“We not only do evaluations, we provide tools, we share our knowledge through World Education News & Reviews, through our workshops and webinars. We’re not only delivering evaluations, but we’re also contributing to the knowledge base in the field, and that makes me very, very happy.”

Over the last decade, in fact, WES has added three new departments to help meet its mission of sharing research findings and in fostering the integration of foreign-educated individuals into academic and professional settings.

Research and Advisory Services, Global Talent Bridge and the Knowledge and Research Exchange all really go the core of the WES mission, the integration piece: what happens to people once they get their evaluation? For us, it is very important to make sure that people receive the right information and resources to help them progress to the next stage of the integration process. We understand that the evaluation is just the first step in continuing one’s education or resuming a profession. We thought long and hard about what people need beyond the evaluation, the additional information that can help guide to where they need to go professionally,” said Ms. Assefa.

Changing Evaluation Needs

The end use of a WES evaluation has also changed significantly over time. In the early years, WES evaluations were used primarily by immigrants looking for employment. And while that continues to be the case with evaluations completed by the WES Canada office, the majority of the evaluations done in WES’ New York office are used for educational purposes.

Reflecting on this fact, Ms. Assefa pointed again to the fact that in the past, campuses tended to perform their own evaluations, so just with the shift in attitude towards third-party credential evaluation among admissions departments, the end use of WES evaluations has shifted markedly. But another factor at play is the policy arena into which temporary immigrants are arriving.

“So now, 80 percent of the work that we do – in the United States – is for educational purposes. In Canada it is the opposite, 90 percent is for immigration and employment because that is where the demand is.”

Source Countries

Along with changes in the reasons why people apply for a credential evaluation have come changes in the demographics of the clients, their nationality in particular.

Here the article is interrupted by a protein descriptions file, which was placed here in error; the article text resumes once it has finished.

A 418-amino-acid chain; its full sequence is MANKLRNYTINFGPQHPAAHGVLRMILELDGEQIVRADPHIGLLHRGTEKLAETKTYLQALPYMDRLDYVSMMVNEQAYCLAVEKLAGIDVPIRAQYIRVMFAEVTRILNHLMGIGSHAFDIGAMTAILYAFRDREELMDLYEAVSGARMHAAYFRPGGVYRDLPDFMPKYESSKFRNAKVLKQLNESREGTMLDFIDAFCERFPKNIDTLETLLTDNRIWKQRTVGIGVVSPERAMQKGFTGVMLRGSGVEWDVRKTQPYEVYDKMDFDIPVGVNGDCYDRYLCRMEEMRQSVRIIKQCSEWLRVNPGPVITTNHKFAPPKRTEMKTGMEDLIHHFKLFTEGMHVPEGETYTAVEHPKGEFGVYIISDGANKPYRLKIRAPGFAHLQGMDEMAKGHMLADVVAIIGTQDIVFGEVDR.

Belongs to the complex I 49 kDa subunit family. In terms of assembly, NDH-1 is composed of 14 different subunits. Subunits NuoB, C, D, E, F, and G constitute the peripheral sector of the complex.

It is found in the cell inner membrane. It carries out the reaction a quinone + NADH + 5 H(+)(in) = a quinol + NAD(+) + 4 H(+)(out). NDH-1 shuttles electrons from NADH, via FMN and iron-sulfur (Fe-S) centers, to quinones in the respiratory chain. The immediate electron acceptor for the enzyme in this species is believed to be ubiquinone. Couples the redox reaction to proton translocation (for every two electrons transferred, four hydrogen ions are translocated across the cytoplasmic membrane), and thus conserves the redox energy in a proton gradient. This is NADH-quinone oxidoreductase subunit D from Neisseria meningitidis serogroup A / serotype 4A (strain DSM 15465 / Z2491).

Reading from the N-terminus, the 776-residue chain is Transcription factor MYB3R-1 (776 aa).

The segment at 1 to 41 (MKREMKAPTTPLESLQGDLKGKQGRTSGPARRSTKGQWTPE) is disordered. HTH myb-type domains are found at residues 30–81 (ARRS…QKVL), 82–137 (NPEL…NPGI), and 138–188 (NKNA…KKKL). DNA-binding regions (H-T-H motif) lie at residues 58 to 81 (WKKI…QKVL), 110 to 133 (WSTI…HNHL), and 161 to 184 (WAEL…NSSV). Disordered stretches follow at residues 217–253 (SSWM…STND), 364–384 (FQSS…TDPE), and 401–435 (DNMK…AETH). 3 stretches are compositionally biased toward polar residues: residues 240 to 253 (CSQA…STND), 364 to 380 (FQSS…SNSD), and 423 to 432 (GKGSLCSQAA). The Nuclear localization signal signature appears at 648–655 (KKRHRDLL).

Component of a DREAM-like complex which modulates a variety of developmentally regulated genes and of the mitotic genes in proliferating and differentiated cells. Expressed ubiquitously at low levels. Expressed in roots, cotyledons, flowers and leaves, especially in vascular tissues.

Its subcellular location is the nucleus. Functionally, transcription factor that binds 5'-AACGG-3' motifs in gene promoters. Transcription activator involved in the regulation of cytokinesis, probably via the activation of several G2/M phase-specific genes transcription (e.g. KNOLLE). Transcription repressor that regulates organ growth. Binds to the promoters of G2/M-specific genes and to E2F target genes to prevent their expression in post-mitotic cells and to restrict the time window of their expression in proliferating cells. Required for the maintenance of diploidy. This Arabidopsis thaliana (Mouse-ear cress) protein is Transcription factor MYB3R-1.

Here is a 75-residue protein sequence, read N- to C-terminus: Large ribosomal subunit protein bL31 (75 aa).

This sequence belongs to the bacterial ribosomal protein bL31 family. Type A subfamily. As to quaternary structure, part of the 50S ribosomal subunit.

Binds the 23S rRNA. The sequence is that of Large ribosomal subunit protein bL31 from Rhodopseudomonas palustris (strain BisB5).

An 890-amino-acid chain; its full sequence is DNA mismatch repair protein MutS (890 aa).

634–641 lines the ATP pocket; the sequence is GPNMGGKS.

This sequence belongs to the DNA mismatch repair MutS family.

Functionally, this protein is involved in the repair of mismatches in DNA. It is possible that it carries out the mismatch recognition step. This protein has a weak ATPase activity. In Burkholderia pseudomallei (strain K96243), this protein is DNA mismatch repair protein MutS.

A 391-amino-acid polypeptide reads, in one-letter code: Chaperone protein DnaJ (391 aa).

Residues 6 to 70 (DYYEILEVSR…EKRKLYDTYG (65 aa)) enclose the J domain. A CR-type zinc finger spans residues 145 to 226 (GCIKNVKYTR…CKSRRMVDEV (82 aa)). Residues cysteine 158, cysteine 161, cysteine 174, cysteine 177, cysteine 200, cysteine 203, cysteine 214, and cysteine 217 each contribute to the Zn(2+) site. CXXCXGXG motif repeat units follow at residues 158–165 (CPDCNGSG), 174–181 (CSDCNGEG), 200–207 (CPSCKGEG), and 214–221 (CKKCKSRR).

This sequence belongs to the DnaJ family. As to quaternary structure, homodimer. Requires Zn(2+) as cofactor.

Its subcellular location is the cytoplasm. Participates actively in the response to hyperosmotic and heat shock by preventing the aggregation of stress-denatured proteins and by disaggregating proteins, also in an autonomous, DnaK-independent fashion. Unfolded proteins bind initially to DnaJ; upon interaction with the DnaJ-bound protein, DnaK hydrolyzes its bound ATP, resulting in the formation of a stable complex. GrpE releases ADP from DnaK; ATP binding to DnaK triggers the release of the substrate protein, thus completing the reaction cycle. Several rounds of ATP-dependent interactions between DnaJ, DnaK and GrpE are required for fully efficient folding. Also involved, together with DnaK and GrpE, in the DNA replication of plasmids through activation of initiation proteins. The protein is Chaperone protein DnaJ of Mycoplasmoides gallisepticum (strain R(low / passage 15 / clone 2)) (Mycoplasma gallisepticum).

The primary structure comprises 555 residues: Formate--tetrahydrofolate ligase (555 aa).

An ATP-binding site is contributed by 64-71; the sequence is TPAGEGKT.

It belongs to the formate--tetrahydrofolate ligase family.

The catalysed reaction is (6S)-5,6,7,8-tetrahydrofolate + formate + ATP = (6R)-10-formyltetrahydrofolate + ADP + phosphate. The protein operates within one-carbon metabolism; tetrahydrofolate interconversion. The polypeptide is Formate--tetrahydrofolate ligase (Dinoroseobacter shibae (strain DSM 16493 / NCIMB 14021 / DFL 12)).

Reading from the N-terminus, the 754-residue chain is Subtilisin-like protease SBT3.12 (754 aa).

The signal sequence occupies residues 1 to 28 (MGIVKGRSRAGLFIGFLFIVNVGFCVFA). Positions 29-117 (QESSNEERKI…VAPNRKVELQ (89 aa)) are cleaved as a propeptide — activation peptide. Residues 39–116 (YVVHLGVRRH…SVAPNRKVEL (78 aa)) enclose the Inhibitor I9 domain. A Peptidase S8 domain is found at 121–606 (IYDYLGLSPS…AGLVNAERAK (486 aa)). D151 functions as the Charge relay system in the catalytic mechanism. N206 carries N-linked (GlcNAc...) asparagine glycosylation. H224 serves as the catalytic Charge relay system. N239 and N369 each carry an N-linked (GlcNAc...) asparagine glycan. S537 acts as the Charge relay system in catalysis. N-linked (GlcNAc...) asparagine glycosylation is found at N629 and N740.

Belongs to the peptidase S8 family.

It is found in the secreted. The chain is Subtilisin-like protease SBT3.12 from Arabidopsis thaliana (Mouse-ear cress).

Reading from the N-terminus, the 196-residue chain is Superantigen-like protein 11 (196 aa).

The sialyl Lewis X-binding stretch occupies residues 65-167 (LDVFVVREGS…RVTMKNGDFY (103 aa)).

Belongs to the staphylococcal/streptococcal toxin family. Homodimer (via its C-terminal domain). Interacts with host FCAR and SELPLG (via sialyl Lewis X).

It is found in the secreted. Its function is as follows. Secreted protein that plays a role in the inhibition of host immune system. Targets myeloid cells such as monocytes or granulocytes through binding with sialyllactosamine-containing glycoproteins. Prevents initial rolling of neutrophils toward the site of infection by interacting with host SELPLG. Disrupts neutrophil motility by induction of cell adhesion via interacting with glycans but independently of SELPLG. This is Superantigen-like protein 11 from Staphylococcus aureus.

“The one thing that has never changed is that India has always been the top sender country. It was then and it is now, although China of course is today a close second. But when I started at WES, India was always number one and the Philippines number two. All throughout the 1980s and ’90s China was not such a huge player, but in the past few years China has become a major sender of students and we see a lot of Chinese applications as a result.”

The WES sample size is large – over 150,000 evaluations this year and over a million since 1974 – however applicants don’t necessarily come from the same top feeder countries reported on by the Institute for International Education (IIE) or the Student and Visitor Exchange Program (SEVP). Both IIE and SEVP data show that the number of Chinese students in the United States today is almost double that of the Indian volume. Nonetheless, students with Indian credentials remain the top source of WES applications.

Speaking to the reasons for the dichotomy, Ms. Assefa suggests that the answer has more to do with where the applications are being sent from, rather than where the credentials were originally earned.

“What is interesting for us is that our volume mirrors [IIE volume] for the 40 or 50 percent who apply from overseas. Those mirror the IIE data because they are the same people who go to school. But the ones who apply from within the United States, who are already immigrants residing here, do not necessarily reflect the trends seen in the IIE data. The Philippines is a country for example that we do a fair number of evaluations for, but I don’t believe it is anywhere near the top of the IIE source-country chart. The United States doesn’t have that many Filipino students; they are mainly here seeking professional licensing and employment.”

wes-top-applicant-countries_vs_IIE

It is for these very same reasons that WES sees much larger applicant volume from countries like Ghana and Nigeria than is seen in the IIE and SEVP data.

“They are already in country on some other visa and so they don’t get captured in the IIE student-visa data. If you are here on a visa other than a student visa or you are a permanent resident then you are not captured in the IIE data, even though you may be applying to a school with international credentials. I bet you a good half of the Indian evaluations we do, for example, are for immigrants already in country,” reiterated Ms. Assefa.

10 Years From Now

Thinking about current trends in the delivery of educational programs and the awarding of academic qualifications, and also the manner in which students and workers acquire skills, WES may look different and be offering newer, more innovative products in 10 years’ time, according to Ms. Assefa.

“We might be doing a lot more in terms of innovative services. People’s qualifications are no longer just about the pieces of paper they get from attending a school. It’s also the skills they have acquired along the way. Perhaps we need to be in the business of skills assessment. People are going to complete a lot of courses through MOOCs for example, so we might need to look at skills assessment and outcomes assessment. That’s going to be very important in the future.”

Whatever the future holds for WES, the foundational tenors of the organization have long been set and they remain the same today as they did 40 years ago. It is an organization that grew out of a mission to serve the needs of immigrants; an organization that is staffed by the sons and daughters of immigrants; and an organization that is spearheaded by a woman from Ethiopia, who was educated in France and the United States, and today continues to be driven by her first-hand understanding of and dedication to the communities that she serves.